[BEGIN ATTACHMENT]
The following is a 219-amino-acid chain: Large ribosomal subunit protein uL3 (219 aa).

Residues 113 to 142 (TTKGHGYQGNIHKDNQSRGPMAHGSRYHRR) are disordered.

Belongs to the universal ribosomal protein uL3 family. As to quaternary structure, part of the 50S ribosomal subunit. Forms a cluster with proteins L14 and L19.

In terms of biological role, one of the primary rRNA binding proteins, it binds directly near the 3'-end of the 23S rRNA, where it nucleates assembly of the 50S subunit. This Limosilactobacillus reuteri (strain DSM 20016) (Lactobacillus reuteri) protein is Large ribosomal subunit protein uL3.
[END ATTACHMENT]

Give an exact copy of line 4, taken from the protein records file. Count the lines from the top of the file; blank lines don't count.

In terms of biological role, one of the primary rRNA binding proteins, it binds directly near the 3'-end of the 23S rRNA, where it nucleates assembly of the 50S subunit. This Limosilactobacillus reuteri (strain DSM 20016) (Lactobacillus reuteri) protein is Large ribosomal subunit protein uL3.